Oh just a couple of things about that market. On certain Saturdays the people of Laos and Thailand are allowed to cross the river Mekong and visit or trade. Laos is ever poorer than this part of Thailand so that lowers some prices in the market. The most interesting things from the mountains and semi antiques. All kinds of cures for any part of the body are on sale and mostly consist of bundles of wood or plants, though there are lots of amulets also.
|Cures and nostrums and dare I say Rhino horns.|
|"I want that one the green one."|
We went to Jack's grandfather's house on the 10 year old Yamaha with bolts for footrests. The house is about 45 years old and a raised wooden building. Grandfather was watching Thai Boxing on the TV with his sons,while his daughters prepared the meal. Grandfather is a sprightly man of 92 years, swathed in old time cotton longi and scarf or Ma khow pa, the universal garment, hat, seat and towel. He has ten children, six sons and four daughters. The daughters are cast in the Isan mold said to be the most beautiful in Thailand. They laid the mat on the floor for the meal. Dishes were arranged on the green plastic mat like a picnic tablecloth. There were a few kinds of sticky rice, fried with egg, plain fried and one black rice job with a kind of sliced custard on the top. There were main dishes of duck, fish and sweet sour spicy cucumber and boiled rice. Water and the dishes I had brought from the market were placed behind me in a way which could have been interpreted, "You brought this we will put it near you". People checked that I had enough food from time to time and enjoyed their dishes, chatting the while.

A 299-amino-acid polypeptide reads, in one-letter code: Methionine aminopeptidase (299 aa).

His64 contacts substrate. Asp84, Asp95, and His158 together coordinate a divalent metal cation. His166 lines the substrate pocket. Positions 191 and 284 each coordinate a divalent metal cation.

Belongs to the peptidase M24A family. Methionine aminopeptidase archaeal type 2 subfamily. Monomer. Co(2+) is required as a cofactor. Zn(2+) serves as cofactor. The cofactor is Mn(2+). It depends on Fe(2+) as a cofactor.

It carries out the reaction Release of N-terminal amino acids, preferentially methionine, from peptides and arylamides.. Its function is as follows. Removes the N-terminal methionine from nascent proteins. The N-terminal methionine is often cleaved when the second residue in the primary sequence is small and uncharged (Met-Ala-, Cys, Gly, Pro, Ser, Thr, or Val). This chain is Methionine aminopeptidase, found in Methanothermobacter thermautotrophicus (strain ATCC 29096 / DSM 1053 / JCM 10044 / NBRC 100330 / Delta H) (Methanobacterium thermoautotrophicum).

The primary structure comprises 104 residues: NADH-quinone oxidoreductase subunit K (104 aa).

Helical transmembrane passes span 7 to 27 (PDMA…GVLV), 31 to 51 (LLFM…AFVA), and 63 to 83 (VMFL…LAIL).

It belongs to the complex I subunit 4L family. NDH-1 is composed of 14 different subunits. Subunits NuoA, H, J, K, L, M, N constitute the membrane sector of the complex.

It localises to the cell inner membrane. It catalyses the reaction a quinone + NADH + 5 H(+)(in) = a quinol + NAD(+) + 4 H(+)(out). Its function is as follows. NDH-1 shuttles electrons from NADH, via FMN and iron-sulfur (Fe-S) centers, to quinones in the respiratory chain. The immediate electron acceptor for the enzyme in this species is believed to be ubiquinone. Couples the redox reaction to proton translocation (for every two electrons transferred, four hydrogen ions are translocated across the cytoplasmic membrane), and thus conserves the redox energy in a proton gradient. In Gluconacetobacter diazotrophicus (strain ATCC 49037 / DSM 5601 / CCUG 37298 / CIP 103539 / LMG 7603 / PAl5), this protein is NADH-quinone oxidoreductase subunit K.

People helped themselves to various bits and pieces and chatted. Later Jack told me that they asked lots of questions about the Ferang, where did I come from, was I a world traveler, did I have a wife, children, what did I work at and what was I doing in Phonphisai? All of which I was quite oblivious.
I was struck by the floor of polished wood. It was dark brown towards black without any tongue and grooving, the boards were about 300mm and about 25mm thick and you could see between them. A sensible floor for a very hot country. But the "finish" on the wood was as smooth as any finish I have ever seen. Jack explained that it is never sealed, never polished and cleaned only with a damp cloth. How I would love to have a few of those recycled boards to play with.
|Brothers and sisters|
|Youngest sister touching 50.|
|Grandfather, Jack and 2 proud aunts.|